Laura: Respect other people’s contributions that work with you and support you. That is important to any leadership position. Also, trust your instincts and stay true to yourself and be consistent. People will respect you for it.
Q: What do you think is the most significant barrier to female leadership?
Chris: Patriarchy. People who have not been holding all the power have to over compensate and overperform. Women and people of color have to develop a super ability to succeed. As has been said, they have to do everything that Fred Astaire does but backwards in heels. We are not necessarily set up to be better leaders, but we often have to balance so much that we develop pretty strong leadership skills. And yet, there is a societal narrative that women can’t lead. Often as women, we go into the workplace and our default position is that “we can’t do this or that” or we aren’t experts. And yet, those holding themselves out as experts may have fewer skills or less experience. Somehow, we need to get better at valuing ourselves and expressing that value to others. Society may be continuing to make us believe that we cannot lead, but we can lean on our fellow women to help us realize that we can and should be leading.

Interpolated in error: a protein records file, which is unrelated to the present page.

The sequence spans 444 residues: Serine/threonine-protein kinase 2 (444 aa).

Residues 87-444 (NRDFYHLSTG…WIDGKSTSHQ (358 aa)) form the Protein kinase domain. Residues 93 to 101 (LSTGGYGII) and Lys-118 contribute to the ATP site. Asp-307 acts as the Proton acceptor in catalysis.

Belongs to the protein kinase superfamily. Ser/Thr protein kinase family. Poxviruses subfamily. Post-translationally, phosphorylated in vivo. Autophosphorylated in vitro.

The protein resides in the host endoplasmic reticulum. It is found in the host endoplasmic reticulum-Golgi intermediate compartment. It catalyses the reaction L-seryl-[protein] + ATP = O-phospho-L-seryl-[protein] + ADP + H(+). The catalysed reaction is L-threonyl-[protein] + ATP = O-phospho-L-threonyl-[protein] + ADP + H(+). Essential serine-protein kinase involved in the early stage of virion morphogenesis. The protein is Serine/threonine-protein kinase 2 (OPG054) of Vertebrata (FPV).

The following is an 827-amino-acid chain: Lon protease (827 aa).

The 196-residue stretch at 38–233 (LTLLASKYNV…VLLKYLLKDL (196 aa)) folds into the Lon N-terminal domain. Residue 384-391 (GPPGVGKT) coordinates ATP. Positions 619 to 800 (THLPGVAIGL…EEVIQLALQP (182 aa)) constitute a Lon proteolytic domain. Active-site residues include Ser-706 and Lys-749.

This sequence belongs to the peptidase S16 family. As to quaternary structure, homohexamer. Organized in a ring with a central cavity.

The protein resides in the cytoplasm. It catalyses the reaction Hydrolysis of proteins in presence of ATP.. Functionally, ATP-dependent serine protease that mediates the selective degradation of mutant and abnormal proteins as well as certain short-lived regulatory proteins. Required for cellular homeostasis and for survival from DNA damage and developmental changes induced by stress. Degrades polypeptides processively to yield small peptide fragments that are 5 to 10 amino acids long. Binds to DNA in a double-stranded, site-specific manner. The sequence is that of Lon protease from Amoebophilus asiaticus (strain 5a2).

Q: What will be the biggest challenge for the generation of women behind you?
Chris: They are confronting more societal catastrophes than our generation. Climate change and automation are changing the landscape for a younger generation and now Covid 19 has upended much of life as we know it. We seem to keep fighting the same fight such as the fight for reproductive rights. That doesn’t help build a sense that you are a leader if you cannot have sovereignty over your own body. Unfortunately, I think younger generations will continue to have the same or similarly difficult challenges that women in our generation have, but compounded by other tectonic shifts. I hope I am wrong.